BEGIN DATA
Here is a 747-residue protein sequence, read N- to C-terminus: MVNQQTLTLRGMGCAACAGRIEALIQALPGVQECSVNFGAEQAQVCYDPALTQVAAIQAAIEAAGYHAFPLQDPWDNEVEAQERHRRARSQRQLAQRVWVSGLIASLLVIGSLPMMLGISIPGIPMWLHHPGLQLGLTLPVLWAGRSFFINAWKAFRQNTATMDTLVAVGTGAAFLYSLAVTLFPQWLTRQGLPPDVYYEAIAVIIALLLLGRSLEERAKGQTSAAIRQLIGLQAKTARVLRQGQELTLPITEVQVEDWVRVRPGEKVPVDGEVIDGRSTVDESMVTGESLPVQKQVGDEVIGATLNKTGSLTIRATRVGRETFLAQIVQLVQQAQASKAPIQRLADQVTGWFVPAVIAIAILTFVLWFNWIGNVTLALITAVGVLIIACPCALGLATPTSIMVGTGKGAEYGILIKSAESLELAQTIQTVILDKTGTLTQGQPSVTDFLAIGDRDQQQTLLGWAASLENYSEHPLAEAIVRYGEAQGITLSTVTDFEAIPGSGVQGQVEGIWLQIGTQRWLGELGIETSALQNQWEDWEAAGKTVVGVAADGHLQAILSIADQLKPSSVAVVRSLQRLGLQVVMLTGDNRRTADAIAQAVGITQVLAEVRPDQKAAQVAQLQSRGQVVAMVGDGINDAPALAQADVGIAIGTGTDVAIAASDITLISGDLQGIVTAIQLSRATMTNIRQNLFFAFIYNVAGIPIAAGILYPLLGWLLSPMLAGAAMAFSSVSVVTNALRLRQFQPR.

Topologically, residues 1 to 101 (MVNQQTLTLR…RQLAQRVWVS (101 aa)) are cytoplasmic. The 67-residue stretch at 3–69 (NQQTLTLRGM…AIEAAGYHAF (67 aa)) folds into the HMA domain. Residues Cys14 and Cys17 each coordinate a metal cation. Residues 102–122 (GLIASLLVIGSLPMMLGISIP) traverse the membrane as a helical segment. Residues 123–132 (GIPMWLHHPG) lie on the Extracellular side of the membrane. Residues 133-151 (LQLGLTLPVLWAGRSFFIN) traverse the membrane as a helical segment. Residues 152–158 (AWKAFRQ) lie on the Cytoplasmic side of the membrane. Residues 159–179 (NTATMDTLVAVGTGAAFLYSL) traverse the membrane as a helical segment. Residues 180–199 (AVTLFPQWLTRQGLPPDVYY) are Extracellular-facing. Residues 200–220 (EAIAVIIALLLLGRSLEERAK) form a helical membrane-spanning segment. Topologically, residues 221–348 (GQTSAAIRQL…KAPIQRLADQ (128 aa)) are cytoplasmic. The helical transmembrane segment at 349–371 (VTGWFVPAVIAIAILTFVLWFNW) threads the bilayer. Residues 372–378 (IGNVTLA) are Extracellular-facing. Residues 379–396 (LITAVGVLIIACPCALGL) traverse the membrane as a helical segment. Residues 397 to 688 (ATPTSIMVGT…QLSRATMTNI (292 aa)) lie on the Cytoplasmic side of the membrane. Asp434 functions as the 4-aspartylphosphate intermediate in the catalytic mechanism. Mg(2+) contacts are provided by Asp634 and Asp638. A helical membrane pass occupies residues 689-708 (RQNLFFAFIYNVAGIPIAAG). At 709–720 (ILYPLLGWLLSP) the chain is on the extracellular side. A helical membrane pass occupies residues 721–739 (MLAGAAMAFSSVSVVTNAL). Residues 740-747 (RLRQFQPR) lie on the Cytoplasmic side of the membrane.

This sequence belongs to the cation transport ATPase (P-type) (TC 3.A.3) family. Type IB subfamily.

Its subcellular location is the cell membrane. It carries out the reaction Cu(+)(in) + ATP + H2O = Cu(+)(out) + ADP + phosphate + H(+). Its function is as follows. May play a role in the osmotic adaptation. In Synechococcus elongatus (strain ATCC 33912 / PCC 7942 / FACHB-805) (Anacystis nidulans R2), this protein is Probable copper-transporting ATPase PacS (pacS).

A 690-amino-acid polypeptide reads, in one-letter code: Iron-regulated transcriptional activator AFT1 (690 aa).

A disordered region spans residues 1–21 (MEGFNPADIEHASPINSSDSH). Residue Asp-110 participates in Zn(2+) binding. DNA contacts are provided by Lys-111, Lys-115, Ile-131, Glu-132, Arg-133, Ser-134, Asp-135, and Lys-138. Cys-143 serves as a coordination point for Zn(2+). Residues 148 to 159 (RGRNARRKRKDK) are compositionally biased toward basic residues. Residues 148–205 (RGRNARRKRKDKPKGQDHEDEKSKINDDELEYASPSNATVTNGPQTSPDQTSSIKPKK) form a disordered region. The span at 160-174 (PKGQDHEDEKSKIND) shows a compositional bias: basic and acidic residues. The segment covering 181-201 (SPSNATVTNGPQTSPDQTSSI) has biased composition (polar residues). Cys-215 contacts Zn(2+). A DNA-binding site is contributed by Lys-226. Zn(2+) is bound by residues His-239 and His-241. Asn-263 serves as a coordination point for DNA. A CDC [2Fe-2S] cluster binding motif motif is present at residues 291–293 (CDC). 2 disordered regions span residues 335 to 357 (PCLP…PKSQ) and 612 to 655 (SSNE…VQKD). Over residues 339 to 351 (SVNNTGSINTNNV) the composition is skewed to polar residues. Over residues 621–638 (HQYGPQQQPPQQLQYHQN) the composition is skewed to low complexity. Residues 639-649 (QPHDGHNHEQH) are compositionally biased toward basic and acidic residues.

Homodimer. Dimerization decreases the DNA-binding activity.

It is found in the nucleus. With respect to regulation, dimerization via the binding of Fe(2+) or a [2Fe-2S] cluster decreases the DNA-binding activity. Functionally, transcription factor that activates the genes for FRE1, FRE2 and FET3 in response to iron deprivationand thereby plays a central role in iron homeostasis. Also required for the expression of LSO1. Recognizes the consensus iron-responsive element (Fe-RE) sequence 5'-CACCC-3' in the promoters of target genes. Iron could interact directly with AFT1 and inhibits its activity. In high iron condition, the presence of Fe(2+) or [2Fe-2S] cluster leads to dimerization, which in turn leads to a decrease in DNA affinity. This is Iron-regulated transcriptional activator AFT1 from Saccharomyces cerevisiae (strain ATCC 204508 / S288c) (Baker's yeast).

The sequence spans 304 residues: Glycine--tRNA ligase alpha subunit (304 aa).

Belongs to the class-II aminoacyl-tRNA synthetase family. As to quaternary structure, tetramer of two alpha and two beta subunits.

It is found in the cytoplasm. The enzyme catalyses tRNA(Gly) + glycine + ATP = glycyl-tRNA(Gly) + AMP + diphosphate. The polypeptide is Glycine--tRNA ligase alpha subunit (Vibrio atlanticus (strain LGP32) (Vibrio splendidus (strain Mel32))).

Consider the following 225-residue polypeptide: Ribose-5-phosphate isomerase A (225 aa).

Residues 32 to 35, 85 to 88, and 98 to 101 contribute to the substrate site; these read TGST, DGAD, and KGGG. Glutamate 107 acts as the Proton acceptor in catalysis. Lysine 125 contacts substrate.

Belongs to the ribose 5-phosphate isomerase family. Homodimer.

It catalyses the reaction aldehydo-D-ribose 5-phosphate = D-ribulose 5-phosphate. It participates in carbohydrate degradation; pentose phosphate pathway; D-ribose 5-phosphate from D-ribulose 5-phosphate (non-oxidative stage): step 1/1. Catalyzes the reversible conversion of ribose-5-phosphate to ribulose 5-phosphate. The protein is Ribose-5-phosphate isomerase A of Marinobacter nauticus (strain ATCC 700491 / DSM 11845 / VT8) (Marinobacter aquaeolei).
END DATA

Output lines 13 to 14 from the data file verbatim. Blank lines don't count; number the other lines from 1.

Residues 32 to 35, 85 to 88, and 98 to 101 contribute to the substrate site; these read TGST, DGAD, and KGGG. Glutamate 107 acts as the Proton acceptor in catalysis. Lysine 125 contacts substrate.

Belongs to the ribose 5-phosphate isomerase family. Homodimer.